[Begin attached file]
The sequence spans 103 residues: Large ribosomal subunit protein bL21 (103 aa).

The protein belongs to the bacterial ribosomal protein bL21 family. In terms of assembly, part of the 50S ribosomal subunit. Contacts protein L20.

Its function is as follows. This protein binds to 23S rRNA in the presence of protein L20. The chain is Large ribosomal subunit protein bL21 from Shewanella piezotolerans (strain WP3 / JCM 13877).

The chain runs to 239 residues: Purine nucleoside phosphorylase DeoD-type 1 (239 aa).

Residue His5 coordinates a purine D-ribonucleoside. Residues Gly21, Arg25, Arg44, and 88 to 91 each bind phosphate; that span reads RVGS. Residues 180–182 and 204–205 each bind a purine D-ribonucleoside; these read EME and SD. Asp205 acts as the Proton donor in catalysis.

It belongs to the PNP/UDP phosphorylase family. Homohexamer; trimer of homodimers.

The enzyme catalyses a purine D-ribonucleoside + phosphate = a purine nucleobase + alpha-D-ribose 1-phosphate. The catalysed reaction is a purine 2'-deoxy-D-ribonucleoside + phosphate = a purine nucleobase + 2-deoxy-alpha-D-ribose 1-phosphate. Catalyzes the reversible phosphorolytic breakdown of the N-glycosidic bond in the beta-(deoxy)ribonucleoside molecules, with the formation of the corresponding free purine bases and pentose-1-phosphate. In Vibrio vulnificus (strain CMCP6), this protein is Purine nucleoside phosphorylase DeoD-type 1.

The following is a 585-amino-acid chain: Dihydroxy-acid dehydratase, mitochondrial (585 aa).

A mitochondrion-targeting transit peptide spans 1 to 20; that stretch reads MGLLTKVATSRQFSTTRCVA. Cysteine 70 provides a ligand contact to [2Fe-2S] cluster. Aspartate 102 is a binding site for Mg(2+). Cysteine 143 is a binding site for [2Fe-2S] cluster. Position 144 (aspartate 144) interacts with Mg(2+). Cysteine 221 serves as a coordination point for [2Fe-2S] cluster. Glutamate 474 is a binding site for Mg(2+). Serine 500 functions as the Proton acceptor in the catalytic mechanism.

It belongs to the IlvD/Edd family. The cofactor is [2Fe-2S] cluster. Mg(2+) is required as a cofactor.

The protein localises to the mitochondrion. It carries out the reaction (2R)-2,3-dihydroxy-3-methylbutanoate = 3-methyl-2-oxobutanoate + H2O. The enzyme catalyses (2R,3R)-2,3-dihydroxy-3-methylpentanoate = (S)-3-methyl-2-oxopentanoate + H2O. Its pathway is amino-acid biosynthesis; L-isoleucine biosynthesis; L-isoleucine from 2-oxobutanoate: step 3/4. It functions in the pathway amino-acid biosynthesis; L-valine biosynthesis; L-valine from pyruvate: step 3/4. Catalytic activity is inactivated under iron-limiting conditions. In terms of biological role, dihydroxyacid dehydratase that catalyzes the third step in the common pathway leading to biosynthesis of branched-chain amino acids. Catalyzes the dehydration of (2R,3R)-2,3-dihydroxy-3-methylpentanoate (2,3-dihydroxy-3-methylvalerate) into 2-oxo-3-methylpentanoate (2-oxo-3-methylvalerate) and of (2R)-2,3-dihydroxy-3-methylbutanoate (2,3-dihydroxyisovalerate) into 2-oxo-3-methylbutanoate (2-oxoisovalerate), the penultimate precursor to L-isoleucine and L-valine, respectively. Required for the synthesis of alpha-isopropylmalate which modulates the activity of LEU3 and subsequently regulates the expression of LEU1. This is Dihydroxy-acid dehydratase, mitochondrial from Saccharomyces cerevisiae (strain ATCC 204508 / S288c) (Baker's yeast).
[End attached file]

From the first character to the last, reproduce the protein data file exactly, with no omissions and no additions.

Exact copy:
The sequence spans 103 residues: Large ribosomal subunit protein bL21 (103 aa).

The protein belongs to the bacterial ribosomal protein bL21 family. In terms of assembly, part of the 50S ribosomal subunit. Contacts protein L20.

Its function is as follows. This protein binds to 23S rRNA in the presence of protein L20. The chain is Large ribosomal subunit protein bL21 from Shewanella piezotolerans (strain WP3 / JCM 13877).

The chain runs to 239 residues: Purine nucleoside phosphorylase DeoD-type 1 (239 aa).

Residue His5 coordinates a purine D-ribonucleoside. Residues Gly21, Arg25, Arg44, and 88 to 91 each bind phosphate; that span reads RVGS. Residues 180–182 and 204–205 each bind a purine D-ribonucleoside; these read EME and SD. Asp205 acts as the Proton donor in catalysis.

It belongs to the PNP/UDP phosphorylase family. Homohexamer; trimer of homodimers.

The enzyme catalyses a purine D-ribonucleoside + phosphate = a purine nucleobase + alpha-D-ribose 1-phosphate. The catalysed reaction is a purine 2'-deoxy-D-ribonucleoside + phosphate = a purine nucleobase + 2-deoxy-alpha-D-ribose 1-phosphate. Catalyzes the reversible phosphorolytic breakdown of the N-glycosidic bond in the beta-(deoxy)ribonucleoside molecules, with the formation of the corresponding free purine bases and pentose-1-phosphate. In Vibrio vulnificus (strain CMCP6), this protein is Purine nucleoside phosphorylase DeoD-type 1.

The following is a 585-amino-acid chain: Dihydroxy-acid dehydratase, mitochondrial (585 aa).

A mitochondrion-targeting transit peptide spans 1 to 20; that stretch reads MGLLTKVATSRQFSTTRCVA. Cysteine 70 provides a ligand contact to [2Fe-2S] cluster. Aspartate 102 is a binding site for Mg(2+). Cysteine 143 is a binding site for [2Fe-2S] cluster. Position 144 (aspartate 144) interacts with Mg(2+). Cysteine 221 serves as a coordination point for [2Fe-2S] cluster. Glutamate 474 is a binding site for Mg(2+). Serine 500 functions as the Proton acceptor in the catalytic mechanism.

It belongs to the IlvD/Edd family. The cofactor is [2Fe-2S] cluster. Mg(2+) is required as a cofactor.

The protein localises to the mitochondrion. It carries out the reaction (2R)-2,3-dihydroxy-3-methylbutanoate = 3-methyl-2-oxobutanoate + H2O. The enzyme catalyses (2R,3R)-2,3-dihydroxy-3-methylpentanoate = (S)-3-methyl-2-oxopentanoate + H2O. Its pathway is amino-acid biosynthesis; L-isoleucine biosynthesis; L-isoleucine from 2-oxobutanoate: step 3/4. It functions in the pathway amino-acid biosynthesis; L-valine biosynthesis; L-valine from pyruvate: step 3/4. Catalytic activity is inactivated under iron-limiting conditions. In terms of biological role, dihydroxyacid dehydratase that catalyzes the third step in the common pathway leading to biosynthesis of branched-chain amino acids. Catalyzes the dehydration of (2R,3R)-2,3-dihydroxy-3-methylpentanoate (2,3-dihydroxy-3-methylvalerate) into 2-oxo-3-methylpentanoate (2-oxo-3-methylvalerate) and of (2R)-2,3-dihydroxy-3-methylbutanoate (2,3-dihydroxyisovalerate) into 2-oxo-3-methylbutanoate (2-oxoisovalerate), the penultimate precursor to L-isoleucine and L-valine, respectively. Required for the synthesis of alpha-isopropylmalate which modulates the activity of LEU3 and subsequently regulates the expression of LEU1. This is Dihydroxy-acid dehydratase, mitochondrial from Saccharomyces cerevisiae (strain ATCC 204508 / S288c) (Baker's yeast).